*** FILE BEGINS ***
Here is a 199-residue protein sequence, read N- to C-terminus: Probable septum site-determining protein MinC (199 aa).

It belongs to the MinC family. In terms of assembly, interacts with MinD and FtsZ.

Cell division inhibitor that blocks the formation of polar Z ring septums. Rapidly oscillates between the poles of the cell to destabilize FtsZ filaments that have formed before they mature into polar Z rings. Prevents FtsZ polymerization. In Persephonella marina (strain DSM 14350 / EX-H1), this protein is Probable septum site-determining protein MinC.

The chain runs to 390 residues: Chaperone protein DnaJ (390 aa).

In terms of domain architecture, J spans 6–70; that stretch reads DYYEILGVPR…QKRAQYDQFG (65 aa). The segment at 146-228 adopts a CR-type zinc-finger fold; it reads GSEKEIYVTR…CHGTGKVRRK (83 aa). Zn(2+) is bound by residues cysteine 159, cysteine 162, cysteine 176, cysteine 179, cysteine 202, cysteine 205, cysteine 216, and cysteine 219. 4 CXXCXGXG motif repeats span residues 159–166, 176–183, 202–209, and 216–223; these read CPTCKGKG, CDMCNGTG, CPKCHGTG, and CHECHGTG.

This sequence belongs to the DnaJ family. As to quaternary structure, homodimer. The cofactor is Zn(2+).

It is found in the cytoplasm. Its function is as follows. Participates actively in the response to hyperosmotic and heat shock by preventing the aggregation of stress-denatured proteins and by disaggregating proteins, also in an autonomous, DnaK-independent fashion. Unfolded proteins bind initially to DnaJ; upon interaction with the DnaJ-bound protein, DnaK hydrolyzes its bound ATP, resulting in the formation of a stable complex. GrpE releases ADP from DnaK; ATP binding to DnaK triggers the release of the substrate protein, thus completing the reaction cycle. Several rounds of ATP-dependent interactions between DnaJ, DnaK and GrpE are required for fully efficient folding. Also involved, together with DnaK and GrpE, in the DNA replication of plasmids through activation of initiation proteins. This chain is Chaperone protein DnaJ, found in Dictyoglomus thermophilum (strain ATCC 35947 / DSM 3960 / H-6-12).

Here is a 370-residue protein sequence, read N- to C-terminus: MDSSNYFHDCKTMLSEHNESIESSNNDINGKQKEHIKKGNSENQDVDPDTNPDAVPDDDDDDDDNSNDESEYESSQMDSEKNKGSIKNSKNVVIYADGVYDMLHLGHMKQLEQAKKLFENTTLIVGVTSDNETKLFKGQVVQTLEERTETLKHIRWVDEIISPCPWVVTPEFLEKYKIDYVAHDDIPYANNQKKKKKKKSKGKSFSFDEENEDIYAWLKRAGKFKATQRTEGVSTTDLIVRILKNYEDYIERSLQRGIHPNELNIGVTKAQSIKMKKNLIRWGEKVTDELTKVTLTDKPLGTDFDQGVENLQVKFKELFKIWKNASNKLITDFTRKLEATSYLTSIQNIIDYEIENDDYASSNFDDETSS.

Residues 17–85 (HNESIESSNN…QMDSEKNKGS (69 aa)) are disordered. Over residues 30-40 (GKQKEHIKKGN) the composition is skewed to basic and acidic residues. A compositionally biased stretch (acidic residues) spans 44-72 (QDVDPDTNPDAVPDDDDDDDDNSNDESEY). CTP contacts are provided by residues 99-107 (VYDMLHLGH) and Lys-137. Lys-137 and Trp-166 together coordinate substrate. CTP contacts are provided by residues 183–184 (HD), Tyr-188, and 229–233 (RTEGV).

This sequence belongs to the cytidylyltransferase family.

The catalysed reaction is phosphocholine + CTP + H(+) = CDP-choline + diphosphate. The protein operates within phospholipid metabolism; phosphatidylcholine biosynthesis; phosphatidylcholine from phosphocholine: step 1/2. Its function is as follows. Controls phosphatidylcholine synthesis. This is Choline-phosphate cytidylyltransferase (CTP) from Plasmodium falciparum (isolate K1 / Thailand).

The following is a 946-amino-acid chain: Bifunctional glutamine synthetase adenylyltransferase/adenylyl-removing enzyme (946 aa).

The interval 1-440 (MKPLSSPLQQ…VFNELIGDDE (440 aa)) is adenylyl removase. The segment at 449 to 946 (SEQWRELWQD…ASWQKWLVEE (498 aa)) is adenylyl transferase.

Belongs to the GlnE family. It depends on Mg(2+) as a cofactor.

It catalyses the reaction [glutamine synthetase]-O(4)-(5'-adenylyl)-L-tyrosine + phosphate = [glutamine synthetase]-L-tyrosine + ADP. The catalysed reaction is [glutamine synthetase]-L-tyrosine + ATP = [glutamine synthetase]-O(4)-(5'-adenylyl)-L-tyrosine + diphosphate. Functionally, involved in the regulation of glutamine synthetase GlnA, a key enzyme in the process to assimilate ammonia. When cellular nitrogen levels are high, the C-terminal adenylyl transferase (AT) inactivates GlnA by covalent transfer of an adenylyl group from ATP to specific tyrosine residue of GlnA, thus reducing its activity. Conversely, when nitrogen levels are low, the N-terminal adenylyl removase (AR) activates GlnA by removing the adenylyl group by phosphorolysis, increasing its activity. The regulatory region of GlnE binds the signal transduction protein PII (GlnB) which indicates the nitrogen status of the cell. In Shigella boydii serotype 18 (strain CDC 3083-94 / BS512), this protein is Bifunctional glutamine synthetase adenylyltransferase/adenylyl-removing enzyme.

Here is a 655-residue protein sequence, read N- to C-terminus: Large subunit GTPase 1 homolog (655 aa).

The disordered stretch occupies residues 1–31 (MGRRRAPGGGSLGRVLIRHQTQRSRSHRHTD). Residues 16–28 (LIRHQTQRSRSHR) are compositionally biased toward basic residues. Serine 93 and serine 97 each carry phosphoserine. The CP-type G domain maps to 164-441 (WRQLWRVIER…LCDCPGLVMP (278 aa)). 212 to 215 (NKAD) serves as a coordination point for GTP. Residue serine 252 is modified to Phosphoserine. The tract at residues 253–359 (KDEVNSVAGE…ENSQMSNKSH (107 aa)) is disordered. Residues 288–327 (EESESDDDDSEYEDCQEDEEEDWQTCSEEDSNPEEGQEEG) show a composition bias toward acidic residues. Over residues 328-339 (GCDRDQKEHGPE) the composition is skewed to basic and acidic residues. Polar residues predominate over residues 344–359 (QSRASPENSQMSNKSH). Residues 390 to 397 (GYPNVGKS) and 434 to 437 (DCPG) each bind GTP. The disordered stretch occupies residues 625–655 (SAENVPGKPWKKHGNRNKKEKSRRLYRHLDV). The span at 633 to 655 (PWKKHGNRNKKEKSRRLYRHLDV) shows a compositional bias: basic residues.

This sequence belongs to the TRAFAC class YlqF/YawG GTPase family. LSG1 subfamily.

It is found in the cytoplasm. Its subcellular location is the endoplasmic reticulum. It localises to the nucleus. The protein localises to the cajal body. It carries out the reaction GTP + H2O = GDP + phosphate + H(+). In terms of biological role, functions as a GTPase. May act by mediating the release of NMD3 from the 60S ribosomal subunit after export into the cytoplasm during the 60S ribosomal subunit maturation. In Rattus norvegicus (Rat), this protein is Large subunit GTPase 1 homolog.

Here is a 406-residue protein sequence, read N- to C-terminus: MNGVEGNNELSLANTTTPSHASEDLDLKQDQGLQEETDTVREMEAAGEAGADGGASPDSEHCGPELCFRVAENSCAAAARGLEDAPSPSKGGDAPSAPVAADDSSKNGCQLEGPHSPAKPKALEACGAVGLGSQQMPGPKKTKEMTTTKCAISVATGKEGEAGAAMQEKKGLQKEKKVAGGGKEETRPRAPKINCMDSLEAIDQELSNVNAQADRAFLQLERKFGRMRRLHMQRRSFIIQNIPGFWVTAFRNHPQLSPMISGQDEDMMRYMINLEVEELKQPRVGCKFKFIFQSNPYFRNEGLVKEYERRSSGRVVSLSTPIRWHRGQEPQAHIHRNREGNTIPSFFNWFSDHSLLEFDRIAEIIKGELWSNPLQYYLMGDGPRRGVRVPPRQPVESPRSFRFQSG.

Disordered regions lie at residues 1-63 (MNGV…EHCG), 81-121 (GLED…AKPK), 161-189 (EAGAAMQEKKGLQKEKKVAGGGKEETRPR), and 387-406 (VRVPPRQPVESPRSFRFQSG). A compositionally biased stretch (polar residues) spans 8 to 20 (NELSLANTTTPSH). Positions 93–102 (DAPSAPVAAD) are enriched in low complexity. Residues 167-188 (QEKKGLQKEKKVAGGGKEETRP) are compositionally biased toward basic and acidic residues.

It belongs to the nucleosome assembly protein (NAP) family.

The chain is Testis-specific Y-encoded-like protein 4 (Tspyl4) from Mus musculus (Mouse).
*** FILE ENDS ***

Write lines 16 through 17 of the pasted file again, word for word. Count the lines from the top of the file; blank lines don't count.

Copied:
Here is a 655-residue protein sequence, read N- to C-terminus: Large subunit GTPase 1 homolog (655 aa).

The disordered stretch occupies residues 1–31 (MGRRRAPGGGSLGRVLIRHQTQRSRSHRHTD). Residues 16–28 (LIRHQTQRSRSHR) are compositionally biased toward basic residues. Serine 93 and serine 97 each carry phosphoserine. The CP-type G domain maps to 164-441 (WRQLWRVIER…LCDCPGLVMP (278 aa)). 212 to 215 (NKAD) serves as a coordination point for GTP. Residue serine 252 is modified to Phosphoserine. The tract at residues 253–359 (KDEVNSVAGE…ENSQMSNKSH (107 aa)) is disordered. Residues 288–327 (EESESDDDDSEYEDCQEDEEEDWQTCSEEDSNPEEGQEEG) show a composition bias toward acidic residues. Over residues 328-339 (GCDRDQKEHGPE) the composition is skewed to basic and acidic residues. Polar residues predominate over residues 344–359 (QSRASPENSQMSNKSH). Residues 390 to 397 (GYPNVGKS) and 434 to 437 (DCPG) each bind GTP. The disordered stretch occupies residues 625–655 (SAENVPGKPWKKHGNRNKKEKSRRLYRHLDV). The span at 633 to 655 (PWKKHGNRNKKEKSRRLYRHLDV) shows a compositional bias: basic residues.